#Hot Corner

Phil Coke: Closer (?)

US PRESSWIRE

Tuesday, I was watching MLB Now, MLB Network's new afternoon show featuring Brian Kenny and Harold Reynolds and a pretty moderator/referee/presenter whose name I don't recall. Early on, they got talking about the Detroit Tigers' lack of a designated closer, and it went something ... like ... this:

Kenny: This is brilliant, and Jim Leyland's just the manager to do it well.

Reynolds: You're wrong, Brian. You need a closer, and Phil Coke's the closer.

Kenny: But the Tigers say they don't have a closer.

Reynolds: I don't care what they say. Go back to last October, and what Coke did. And look at what he did in the Tigers' first game this season. I'm glad we'll have the tape of this show, because when we look back in August, Phil Coke's going to be the closer and he'll have 20 saves.

Kenny: Have you seen his numbers against right-handed hitters?

Reynolds: It doesn't matter!

Kenny: It does matter!

and ... scene!

My apologies to Brian and Harold for misquoting them; I should just record every show because it's really good, but I didn't think of it until afterward. Anyway, I must respectfully agree with Brian Kenny and disagree with Harold Reynolds. While I do believe that Jim Leyland will eventually designate a closer -- the temptation is just too great, even for an I-don't-give-a-damn-guy like Leyland -- but I don't think it will be Phil Coke.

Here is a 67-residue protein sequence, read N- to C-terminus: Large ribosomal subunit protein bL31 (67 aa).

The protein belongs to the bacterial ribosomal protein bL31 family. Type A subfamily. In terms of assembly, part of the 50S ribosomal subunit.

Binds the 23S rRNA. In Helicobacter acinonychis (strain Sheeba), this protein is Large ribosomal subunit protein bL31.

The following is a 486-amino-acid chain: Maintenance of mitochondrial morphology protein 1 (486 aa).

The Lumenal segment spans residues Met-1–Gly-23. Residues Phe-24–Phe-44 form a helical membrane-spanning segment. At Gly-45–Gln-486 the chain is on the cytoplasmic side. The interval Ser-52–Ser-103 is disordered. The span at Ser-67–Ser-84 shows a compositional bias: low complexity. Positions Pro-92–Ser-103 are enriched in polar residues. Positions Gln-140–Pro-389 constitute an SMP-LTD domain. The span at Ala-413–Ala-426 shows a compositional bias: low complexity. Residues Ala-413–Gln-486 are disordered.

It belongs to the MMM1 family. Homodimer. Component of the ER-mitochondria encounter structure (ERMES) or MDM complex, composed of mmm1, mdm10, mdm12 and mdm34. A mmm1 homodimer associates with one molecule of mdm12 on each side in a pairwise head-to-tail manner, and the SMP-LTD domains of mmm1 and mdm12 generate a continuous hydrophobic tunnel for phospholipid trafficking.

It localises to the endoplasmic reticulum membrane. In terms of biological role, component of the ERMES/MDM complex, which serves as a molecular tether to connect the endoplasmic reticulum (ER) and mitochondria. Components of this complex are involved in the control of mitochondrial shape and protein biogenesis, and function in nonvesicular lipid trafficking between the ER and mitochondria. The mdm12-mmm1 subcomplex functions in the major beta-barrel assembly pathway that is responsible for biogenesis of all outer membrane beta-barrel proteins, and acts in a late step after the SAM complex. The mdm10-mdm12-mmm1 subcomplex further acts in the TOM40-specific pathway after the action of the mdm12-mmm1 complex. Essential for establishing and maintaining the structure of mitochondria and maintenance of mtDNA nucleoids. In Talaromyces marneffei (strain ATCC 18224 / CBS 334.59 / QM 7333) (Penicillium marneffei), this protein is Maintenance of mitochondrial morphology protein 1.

Why? Because in his career, Phil Coke has ALLOWED A .300 BATTING AVERAGE AGAINST RIGHT-HANDED HITTERS AND TEAMS HAVE A LOT OF RIGHT-HANDED HITTERS.

Yes, today's an easy day to make this point, because Phil Coke blew a save opportunity. He faced three batters. While none of them was particularly potent, here's how things went:

L Fly ball
R Single
B Double (walkoff)

Granted, the last of those was reportedly cheap. But it would have gone for a sacrifice fly; Coke would have blown the save regardless, though he might not have actually lost.

Obviously it's just one game. But there's very little in Coke's four-year career as a major-league pitcher to suggest that he's your man when the game's on the line and a right-handed hitter is coming up. I've little doubt that Jim Leyland will come to the same conclusion before Memorial Day.

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